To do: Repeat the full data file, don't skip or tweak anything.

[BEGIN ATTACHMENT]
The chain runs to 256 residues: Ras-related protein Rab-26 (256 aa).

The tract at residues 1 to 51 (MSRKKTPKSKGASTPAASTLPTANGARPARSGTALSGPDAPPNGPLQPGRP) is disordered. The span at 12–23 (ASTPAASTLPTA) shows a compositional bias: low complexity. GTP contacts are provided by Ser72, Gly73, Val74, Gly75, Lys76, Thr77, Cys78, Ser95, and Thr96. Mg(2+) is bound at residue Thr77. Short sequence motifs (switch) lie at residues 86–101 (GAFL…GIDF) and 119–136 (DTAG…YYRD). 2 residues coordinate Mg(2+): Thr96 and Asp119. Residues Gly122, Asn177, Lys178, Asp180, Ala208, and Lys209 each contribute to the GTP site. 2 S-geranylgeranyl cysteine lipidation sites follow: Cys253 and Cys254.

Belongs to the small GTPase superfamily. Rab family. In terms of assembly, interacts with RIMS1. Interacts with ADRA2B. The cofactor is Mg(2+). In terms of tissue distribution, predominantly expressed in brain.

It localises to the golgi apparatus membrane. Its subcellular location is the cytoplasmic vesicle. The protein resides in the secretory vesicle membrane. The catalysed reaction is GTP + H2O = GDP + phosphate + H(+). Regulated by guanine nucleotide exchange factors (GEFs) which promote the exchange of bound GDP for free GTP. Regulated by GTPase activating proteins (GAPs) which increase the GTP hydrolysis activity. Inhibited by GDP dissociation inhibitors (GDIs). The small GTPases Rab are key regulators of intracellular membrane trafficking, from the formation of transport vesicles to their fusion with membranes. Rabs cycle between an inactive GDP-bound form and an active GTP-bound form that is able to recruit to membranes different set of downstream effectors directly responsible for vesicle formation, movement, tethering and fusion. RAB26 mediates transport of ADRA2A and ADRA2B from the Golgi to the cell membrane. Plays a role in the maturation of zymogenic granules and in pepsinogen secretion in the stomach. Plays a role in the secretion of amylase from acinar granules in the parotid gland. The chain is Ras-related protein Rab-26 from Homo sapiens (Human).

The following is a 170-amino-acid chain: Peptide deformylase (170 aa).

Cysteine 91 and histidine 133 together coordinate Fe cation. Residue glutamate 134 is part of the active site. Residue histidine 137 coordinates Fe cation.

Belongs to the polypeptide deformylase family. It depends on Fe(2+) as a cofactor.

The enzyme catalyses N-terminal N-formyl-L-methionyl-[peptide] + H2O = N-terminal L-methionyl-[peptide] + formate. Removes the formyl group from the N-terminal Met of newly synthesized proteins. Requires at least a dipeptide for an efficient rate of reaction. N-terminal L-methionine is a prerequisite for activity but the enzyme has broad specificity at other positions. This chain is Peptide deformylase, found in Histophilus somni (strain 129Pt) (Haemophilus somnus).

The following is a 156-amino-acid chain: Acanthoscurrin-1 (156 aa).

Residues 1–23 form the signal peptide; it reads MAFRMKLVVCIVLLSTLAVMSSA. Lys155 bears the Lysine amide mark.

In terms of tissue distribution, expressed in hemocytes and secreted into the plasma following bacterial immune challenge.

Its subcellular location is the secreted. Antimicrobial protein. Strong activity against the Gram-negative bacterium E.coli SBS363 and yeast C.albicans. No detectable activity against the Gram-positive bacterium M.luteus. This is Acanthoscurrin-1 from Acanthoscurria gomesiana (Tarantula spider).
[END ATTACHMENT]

The chain runs to 256 residues: Ras-related protein Rab-26 (256 aa).

The tract at residues 1 to 51 (MSRKKTPKSKGASTPAASTLPTANGARPARSGTALSGPDAPPNGPLQPGRP) is disordered. The span at 12–23 (ASTPAASTLPTA) shows a compositional bias: low complexity. GTP contacts are provided by Ser72, Gly73, Val74, Gly75, Lys76, Thr77, Cys78, Ser95, and Thr96. Mg(2+) is bound at residue Thr77. Short sequence motifs (switch) lie at residues 86–101 (GAFL…GIDF) and 119–136 (DTAG…YYRD). 2 residues coordinate Mg(2+): Thr96 and Asp119. Residues Gly122, Asn177, Lys178, Asp180, Ala208, and Lys209 each contribute to the GTP site. 2 S-geranylgeranyl cysteine lipidation sites follow: Cys253 and Cys254.

Belongs to the small GTPase superfamily. Rab family. In terms of assembly, interacts with RIMS1. Interacts with ADRA2B. The cofactor is Mg(2+). In terms of tissue distribution, predominantly expressed in brain.

It localises to the golgi apparatus membrane. Its subcellular location is the cytoplasmic vesicle. The protein resides in the secretory vesicle membrane. The catalysed reaction is GTP + H2O = GDP + phosphate + H(+). Regulated by guanine nucleotide exchange factors (GEFs) which promote the exchange of bound GDP for free GTP. Regulated by GTPase activating proteins (GAPs) which increase the GTP hydrolysis activity. Inhibited by GDP dissociation inhibitors (GDIs). The small GTPases Rab are key regulators of intracellular membrane trafficking, from the formation of transport vesicles to their fusion with membranes. Rabs cycle between an inactive GDP-bound form and an active GTP-bound form that is able to recruit to membranes different set of downstream effectors directly responsible for vesicle formation, movement, tethering and fusion. RAB26 mediates transport of ADRA2A and ADRA2B from the Golgi to the cell membrane. Plays a role in the maturation of zymogenic granules and in pepsinogen secretion in the stomach. Plays a role in the secretion of amylase from acinar granules in the parotid gland. The chain is Ras-related protein Rab-26 from Homo sapiens (Human).

The following is a 170-amino-acid chain: Peptide deformylase (170 aa).

Cysteine 91 and histidine 133 together coordinate Fe cation. Residue glutamate 134 is part of the active site. Residue histidine 137 coordinates Fe cation.

Belongs to the polypeptide deformylase family. It depends on Fe(2+) as a cofactor.

The enzyme catalyses N-terminal N-formyl-L-methionyl-[peptide] + H2O = N-terminal L-methionyl-[peptide] + formate. Removes the formyl group from the N-terminal Met of newly synthesized proteins. Requires at least a dipeptide for an efficient rate of reaction. N-terminal L-methionine is a prerequisite for activity but the enzyme has broad specificity at other positions. This chain is Peptide deformylase, found in Histophilus somni (strain 129Pt) (Haemophilus somnus).

The following is a 156-amino-acid chain: Acanthoscurrin-1 (156 aa).

Residues 1–23 form the signal peptide; it reads MAFRMKLVVCIVLLSTLAVMSSA. Lys155 bears the Lysine amide mark.

In terms of tissue distribution, expressed in hemocytes and secreted into the plasma following bacterial immune challenge.

Its subcellular location is the secreted. Antimicrobial protein. Strong activity against the Gram-negative bacterium E.coli SBS363 and yeast C.albicans. No detectable activity against the Gram-positive bacterium M.luteus. This is Acanthoscurrin-1 from Acanthoscurria gomesiana (Tarantula spider).